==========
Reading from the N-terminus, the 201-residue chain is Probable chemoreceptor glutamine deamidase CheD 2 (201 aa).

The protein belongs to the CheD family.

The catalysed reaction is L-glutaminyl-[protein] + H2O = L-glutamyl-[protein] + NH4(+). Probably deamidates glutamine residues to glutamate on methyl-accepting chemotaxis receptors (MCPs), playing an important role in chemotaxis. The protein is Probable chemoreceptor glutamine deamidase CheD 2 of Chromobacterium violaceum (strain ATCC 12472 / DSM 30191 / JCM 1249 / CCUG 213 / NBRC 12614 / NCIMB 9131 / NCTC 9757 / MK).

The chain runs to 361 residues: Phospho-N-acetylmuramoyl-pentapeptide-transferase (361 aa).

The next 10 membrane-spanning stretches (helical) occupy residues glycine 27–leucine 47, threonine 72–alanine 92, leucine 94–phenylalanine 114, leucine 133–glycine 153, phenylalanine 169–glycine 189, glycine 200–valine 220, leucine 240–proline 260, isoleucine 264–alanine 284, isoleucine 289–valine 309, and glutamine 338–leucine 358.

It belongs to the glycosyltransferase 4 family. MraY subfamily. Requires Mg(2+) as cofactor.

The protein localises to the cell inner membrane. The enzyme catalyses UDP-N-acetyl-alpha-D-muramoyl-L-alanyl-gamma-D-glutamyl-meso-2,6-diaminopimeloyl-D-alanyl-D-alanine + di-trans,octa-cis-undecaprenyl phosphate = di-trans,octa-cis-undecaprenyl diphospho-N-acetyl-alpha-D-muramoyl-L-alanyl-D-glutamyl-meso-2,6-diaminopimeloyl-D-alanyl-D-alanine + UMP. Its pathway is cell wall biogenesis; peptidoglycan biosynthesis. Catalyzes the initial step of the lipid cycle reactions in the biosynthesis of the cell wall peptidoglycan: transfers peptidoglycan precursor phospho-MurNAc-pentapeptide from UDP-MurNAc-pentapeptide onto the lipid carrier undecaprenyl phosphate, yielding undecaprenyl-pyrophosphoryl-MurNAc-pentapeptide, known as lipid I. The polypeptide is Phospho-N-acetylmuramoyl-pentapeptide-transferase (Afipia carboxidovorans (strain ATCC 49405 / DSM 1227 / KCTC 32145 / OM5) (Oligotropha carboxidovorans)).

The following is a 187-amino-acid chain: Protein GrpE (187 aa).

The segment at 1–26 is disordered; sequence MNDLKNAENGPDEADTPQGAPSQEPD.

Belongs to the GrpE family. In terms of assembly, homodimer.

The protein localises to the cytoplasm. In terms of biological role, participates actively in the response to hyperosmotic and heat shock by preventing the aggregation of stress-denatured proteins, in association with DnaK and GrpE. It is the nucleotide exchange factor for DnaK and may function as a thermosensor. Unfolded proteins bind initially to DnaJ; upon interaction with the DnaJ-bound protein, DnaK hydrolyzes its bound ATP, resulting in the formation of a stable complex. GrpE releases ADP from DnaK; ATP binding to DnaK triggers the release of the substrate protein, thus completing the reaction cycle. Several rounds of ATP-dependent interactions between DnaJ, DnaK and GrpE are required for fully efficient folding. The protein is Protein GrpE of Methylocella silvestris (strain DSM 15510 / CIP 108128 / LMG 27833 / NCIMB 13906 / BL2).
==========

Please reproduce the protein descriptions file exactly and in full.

Reading from the N-terminus, the 201-residue chain is Probable chemoreceptor glutamine deamidase CheD 2 (201 aa).

The protein belongs to the CheD family.

The catalysed reaction is L-glutaminyl-[protein] + H2O = L-glutamyl-[protein] + NH4(+). Probably deamidates glutamine residues to glutamate on methyl-accepting chemotaxis receptors (MCPs), playing an important role in chemotaxis. The protein is Probable chemoreceptor glutamine deamidase CheD 2 of Chromobacterium violaceum (strain ATCC 12472 / DSM 30191 / JCM 1249 / CCUG 213 / NBRC 12614 / NCIMB 9131 / NCTC 9757 / MK).

The chain runs to 361 residues: Phospho-N-acetylmuramoyl-pentapeptide-transferase (361 aa).

The next 10 membrane-spanning stretches (helical) occupy residues glycine 27–leucine 47, threonine 72–alanine 92, leucine 94–phenylalanine 114, leucine 133–glycine 153, phenylalanine 169–glycine 189, glycine 200–valine 220, leucine 240–proline 260, isoleucine 264–alanine 284, isoleucine 289–valine 309, and glutamine 338–leucine 358.

It belongs to the glycosyltransferase 4 family. MraY subfamily. Requires Mg(2+) as cofactor.

The protein localises to the cell inner membrane. The enzyme catalyses UDP-N-acetyl-alpha-D-muramoyl-L-alanyl-gamma-D-glutamyl-meso-2,6-diaminopimeloyl-D-alanyl-D-alanine + di-trans,octa-cis-undecaprenyl phosphate = di-trans,octa-cis-undecaprenyl diphospho-N-acetyl-alpha-D-muramoyl-L-alanyl-D-glutamyl-meso-2,6-diaminopimeloyl-D-alanyl-D-alanine + UMP. Its pathway is cell wall biogenesis; peptidoglycan biosynthesis. Catalyzes the initial step of the lipid cycle reactions in the biosynthesis of the cell wall peptidoglycan: transfers peptidoglycan precursor phospho-MurNAc-pentapeptide from UDP-MurNAc-pentapeptide onto the lipid carrier undecaprenyl phosphate, yielding undecaprenyl-pyrophosphoryl-MurNAc-pentapeptide, known as lipid I. The polypeptide is Phospho-N-acetylmuramoyl-pentapeptide-transferase (Afipia carboxidovorans (strain ATCC 49405 / DSM 1227 / KCTC 32145 / OM5) (Oligotropha carboxidovorans)).

The following is a 187-amino-acid chain: Protein GrpE (187 aa).

The segment at 1–26 is disordered; sequence MNDLKNAENGPDEADTPQGAPSQEPD.

Belongs to the GrpE family. In terms of assembly, homodimer.

The protein localises to the cytoplasm. In terms of biological role, participates actively in the response to hyperosmotic and heat shock by preventing the aggregation of stress-denatured proteins, in association with DnaK and GrpE. It is the nucleotide exchange factor for DnaK and may function as a thermosensor. Unfolded proteins bind initially to DnaJ; upon interaction with the DnaJ-bound protein, DnaK hydrolyzes its bound ATP, resulting in the formation of a stable complex. GrpE releases ADP from DnaK; ATP binding to DnaK triggers the release of the substrate protein, thus completing the reaction cycle. Several rounds of ATP-dependent interactions between DnaJ, DnaK and GrpE are required for fully efficient folding. The protein is Protein GrpE of Methylocella silvestris (strain DSM 15510 / CIP 108128 / LMG 27833 / NCIMB 13906 / BL2).